from Wiktionary, Creative Commons Attribution/Share-Alike License

  • n. Plural form of reputation.


Sorry, no etymologies found.


  • When mainstream Israeli liberals claim that some prospective outcome is obviously awful, and that they would stop it if they only could, we have to consider the hypothesis that they are not that eager to stop it after all, and are just protecting their reputations from the political fallout in their own coalitions of policies they publicly disavow but clandestinely support.

    Matthew Yglesias » Means and Ends

  • That's the way reputations is made ... in the noospapers.


  • These are all guns that have earned excellent reputations from the many men who have handled one in the field.

    Connecticut Shotgun Model 21

  • It helps protect the long-term reputations of student-athletes, providing teaching moments where a coach or staff member can mentor the student-athlete regarding responsible social networking should they post something troublesome.

    Joe Favorito: College Athletes Be Aware ... UDiligence May Be Watching

  • But sensible partnerships do at least weigh the value of their long term reputations and short term profits.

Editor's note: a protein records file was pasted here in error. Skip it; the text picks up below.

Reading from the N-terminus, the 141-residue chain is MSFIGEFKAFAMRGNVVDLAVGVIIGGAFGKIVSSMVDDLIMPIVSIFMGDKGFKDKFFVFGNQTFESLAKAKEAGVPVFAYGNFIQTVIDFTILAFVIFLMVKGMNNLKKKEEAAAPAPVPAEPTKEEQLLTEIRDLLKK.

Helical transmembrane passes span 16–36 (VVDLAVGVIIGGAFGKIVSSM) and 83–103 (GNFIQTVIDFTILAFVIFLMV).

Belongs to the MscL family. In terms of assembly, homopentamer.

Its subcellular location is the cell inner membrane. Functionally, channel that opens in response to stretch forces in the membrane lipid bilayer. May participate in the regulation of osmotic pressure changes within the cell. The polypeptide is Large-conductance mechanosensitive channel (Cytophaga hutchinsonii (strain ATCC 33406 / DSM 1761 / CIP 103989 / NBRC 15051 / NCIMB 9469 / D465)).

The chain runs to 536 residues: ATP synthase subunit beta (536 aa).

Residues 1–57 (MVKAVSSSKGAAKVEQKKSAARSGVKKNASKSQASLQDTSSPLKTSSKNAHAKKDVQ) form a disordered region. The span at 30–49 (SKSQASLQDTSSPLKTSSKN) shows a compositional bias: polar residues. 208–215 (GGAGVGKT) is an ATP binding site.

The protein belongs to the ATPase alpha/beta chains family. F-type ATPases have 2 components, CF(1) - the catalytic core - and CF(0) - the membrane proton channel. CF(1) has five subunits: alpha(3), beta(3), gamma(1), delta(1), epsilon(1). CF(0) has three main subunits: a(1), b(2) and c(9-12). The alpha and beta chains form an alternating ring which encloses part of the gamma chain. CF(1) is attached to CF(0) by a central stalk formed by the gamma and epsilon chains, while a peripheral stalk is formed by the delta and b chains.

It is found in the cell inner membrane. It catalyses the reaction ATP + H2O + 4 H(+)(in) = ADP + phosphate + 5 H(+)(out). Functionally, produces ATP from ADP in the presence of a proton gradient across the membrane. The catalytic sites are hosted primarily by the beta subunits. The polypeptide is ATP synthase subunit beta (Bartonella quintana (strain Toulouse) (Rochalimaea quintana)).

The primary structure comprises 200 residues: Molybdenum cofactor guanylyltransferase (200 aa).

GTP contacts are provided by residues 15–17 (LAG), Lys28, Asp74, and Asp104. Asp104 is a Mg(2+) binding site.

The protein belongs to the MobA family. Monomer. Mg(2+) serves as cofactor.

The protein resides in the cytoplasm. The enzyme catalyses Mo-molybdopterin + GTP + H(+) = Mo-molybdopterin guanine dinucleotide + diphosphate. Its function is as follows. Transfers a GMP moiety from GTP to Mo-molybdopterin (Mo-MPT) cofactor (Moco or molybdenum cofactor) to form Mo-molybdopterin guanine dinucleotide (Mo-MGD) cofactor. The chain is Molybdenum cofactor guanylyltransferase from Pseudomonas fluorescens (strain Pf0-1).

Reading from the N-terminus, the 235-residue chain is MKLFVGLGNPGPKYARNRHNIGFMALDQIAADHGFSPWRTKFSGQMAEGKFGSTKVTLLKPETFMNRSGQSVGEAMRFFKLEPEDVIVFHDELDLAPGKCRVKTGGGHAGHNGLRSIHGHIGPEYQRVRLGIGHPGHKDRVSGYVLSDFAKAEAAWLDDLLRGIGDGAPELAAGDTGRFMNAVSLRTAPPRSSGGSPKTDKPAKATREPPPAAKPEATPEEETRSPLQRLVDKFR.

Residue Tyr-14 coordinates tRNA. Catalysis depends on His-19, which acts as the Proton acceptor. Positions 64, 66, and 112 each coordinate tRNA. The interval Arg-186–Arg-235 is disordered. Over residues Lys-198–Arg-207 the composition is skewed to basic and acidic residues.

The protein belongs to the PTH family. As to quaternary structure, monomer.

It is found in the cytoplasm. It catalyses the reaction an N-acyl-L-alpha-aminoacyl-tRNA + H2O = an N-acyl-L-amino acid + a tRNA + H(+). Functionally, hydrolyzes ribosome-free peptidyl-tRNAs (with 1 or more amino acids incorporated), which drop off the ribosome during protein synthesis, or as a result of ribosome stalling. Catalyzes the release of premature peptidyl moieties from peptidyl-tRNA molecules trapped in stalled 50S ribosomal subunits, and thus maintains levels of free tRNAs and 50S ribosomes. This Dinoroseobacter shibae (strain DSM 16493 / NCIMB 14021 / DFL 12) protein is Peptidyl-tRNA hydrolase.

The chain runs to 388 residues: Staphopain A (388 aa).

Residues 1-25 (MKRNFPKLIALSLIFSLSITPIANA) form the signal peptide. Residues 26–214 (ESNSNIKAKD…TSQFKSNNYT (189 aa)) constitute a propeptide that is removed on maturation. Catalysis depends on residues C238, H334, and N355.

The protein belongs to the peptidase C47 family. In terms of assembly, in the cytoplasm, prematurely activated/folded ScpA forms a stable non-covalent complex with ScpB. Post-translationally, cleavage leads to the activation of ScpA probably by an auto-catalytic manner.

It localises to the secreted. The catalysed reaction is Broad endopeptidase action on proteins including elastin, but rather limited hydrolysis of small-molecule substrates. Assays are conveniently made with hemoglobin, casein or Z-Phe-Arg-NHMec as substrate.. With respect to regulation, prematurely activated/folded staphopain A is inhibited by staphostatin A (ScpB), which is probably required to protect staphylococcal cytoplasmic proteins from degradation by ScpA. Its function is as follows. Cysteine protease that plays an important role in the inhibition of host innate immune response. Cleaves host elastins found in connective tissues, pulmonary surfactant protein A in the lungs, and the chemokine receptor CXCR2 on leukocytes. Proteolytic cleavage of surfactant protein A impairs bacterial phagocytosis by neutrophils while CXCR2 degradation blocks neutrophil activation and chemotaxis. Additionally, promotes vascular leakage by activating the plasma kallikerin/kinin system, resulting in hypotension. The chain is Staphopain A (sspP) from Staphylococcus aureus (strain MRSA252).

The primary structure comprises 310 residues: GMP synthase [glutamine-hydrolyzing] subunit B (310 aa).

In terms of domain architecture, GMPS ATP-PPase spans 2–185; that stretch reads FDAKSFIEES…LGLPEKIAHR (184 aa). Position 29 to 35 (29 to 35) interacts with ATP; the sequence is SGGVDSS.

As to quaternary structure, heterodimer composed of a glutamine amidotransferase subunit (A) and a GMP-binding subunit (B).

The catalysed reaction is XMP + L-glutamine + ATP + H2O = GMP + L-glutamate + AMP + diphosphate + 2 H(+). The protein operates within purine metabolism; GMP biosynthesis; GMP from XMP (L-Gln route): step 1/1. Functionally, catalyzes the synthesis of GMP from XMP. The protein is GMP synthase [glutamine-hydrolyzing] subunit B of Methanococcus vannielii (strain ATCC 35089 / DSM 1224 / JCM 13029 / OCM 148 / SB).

Clients First at Goldman?

  • There is more and more evidence that people build personal brands, earn long-term reputations and get contacted for new work through a “meaningful” presence in social networks.

    Social media madness « Musings from an overworked translator

  • Each side seeks daily advantage in ways that poison the long-term reputations of everybody involved.

    NYT > Home Page

  • Investors that research available newsletters with good long-term reputations, and then incorporate them into their investment program may find value. Headlines

  • Republicans may be obdurately obtuse in their clumsy, flagrant abuse and breaking of statute-Iraq, FISA, Dept. of Justice, what have you-but they will always be masters at protecting their long-term reputations from convictions and chains.

    AdSense for Feeds

  • Online communities became gladiatorial forums where pseudonymous participants sallied forth to trade insults and shred the toilet-paper-thin reputations built by studio publicists and New York magazine editors with a vulgar and highly sexualized avidity that recalls the frenzied mob scene at the end of Nathanael West’s The Day of the Locust.

    Shooting Britney


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